What To Watch For:
When Buying A 300ZX (84-89)

Contributed By: Morgan Fruchtnicht, IZCC #853

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So you wanna buy a 300ZX. There are some things that you should know to look out for, just as with any other car. Of course, check all the things that apply to all cars, look for rust, accident damage, bad bodywork if it has been wrecked, basic maintenance, etc.

Maintenance records are good, but a car that dosen't have any records isn't necessarily one to avoid. If there are maintenance records/receipts/whatever, look at them and try to find the name/sddress of a/the previous owner. Give them a call and ask them about it, why they sold it, was it a lemon, did they have any freak problems, etc.

I did this with all the cars I looked at when I got my 85, and both the people I found were pretty nice and helpfull in general, I guess because they didn't care, they weren't trying to get rid of the car! This applies of course, if you're getting it from a dealer or from someone who bought it used themselves.

Here are the specific things you should look for when considering a 300ZX:

  1. Don't buy an 84 turbo that looks like it's been abused unless you plan on replacing the turbo soon.
  2. Check to see that the VIN on the dash an the VIN stamped into the firewall match.
  3. It is not uncommon for a car's owner to tell you it's, say, an 84 when it's really an 85. The 10th digit in the VIN designates the model year of the car, E is for 84, F for 85, so on and so on.
  4. Before you buy the car, make sure that you see it first thing in the morning, when the engine is completely cooled down. Warm engines can hide starting problems, worn parts, weak batteries, etc.
  5. Look under the car. See if the the front "frame rails" are bent, caved in, or whatever. This is indication of a light accident, maybe tapping a curb or something. If this is the case, have the alignment checked to make that there is sufficient adjustability to keep the alignment in spec. If a car has been wrecked, you should not automatically exclude it from consideration, it will probably be cheaper than an unwrecked one, and if it's been fixed competently, it's not that big of a deal.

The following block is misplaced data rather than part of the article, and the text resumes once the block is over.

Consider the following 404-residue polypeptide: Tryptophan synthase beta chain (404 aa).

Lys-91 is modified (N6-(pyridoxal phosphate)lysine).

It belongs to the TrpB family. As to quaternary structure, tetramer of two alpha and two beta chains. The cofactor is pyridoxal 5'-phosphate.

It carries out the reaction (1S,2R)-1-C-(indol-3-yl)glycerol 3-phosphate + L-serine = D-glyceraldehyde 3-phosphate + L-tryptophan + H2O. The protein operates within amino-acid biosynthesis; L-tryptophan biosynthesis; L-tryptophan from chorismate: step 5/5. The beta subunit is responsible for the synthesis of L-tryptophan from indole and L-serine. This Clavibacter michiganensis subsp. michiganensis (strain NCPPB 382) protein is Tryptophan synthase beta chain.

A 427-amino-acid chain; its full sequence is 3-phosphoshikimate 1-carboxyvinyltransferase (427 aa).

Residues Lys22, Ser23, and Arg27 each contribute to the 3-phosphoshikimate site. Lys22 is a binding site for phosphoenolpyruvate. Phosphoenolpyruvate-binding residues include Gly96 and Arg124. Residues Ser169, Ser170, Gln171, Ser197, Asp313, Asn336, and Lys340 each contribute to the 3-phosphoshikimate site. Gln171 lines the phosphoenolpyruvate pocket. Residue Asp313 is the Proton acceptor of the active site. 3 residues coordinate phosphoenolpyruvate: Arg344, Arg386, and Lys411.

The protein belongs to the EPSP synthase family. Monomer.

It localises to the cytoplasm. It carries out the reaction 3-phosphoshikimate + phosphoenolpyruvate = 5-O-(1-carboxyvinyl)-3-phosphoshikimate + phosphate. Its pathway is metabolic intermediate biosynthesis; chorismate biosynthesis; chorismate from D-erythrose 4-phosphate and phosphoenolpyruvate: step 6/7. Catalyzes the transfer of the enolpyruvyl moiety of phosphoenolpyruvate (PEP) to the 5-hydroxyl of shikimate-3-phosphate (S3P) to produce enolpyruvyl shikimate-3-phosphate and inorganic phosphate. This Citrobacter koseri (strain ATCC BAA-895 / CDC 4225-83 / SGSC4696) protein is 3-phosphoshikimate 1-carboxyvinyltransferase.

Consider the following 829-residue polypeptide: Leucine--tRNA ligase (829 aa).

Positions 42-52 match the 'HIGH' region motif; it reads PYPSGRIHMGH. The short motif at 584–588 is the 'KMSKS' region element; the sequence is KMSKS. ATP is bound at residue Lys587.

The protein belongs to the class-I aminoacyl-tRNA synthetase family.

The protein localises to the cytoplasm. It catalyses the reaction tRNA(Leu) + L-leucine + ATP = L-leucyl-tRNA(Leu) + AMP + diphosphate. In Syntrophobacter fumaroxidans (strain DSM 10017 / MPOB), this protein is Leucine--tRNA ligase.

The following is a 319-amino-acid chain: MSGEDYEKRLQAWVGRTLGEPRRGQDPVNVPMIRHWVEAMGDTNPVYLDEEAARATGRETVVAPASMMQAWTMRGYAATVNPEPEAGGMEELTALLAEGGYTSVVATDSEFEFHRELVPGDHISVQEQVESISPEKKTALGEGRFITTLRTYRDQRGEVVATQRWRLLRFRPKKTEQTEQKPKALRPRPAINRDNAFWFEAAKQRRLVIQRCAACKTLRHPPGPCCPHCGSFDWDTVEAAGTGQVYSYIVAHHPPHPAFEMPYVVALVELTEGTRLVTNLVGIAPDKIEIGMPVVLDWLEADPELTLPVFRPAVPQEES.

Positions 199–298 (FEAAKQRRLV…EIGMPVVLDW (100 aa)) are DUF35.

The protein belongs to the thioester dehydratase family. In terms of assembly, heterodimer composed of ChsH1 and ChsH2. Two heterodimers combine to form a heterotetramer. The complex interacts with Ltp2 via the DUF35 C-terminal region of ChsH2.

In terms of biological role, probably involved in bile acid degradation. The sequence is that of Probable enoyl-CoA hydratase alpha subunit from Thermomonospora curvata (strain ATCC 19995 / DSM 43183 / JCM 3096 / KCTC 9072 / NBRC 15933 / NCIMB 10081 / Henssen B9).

6. If there are no records of the timing belt being changed recently, or if they look suspicious, change it/have it changed immediately after you buy the car.
  7. Check to see if the injector work has been done on the car, and if it's suffered an engine fire. Fire will be obvious, look to see if the insulation on the underside of the hood is melted along with some wires. If the injector work has been done already, there will be a good many nice, shiny new parts on the engine and the injectors connectors will be spliced into the wiring harness. If it hasn't been done, make an appointment to have it done after you buy the car. {editor's note - the Factory Recalled all 84-89 cars to replace the fuel injectors at no change to the customer during 1997/1998)
  8. Look to see if the glass is all the same. Check in the corner of the windows, if the glass is not the same all around, it may be evidence of a wreck. Or it may mean that the car was broken into and the stereo was stolen.
  9. If you take the car on a test drive, take it through a brushless car wash. The high pressure water will expose any leaks. Leaks are not uncommon where the t-tops, door glass, and roof meet, and they are very annoying as water drips in your lap and the seat may get wet. Leaks are also often found around the rear side windows(on the side of the car, right behind the door) They are not usually bad, but mostly leave drip marks on the inside of the windows. To fix this, that big piece of rear trim that the seatbelt goes through must be removed so you can get at the two screws that hold the outside trim on. The window is held in by that annoying black, sticky, tape-like sealant. Push the window out and replace the sealant.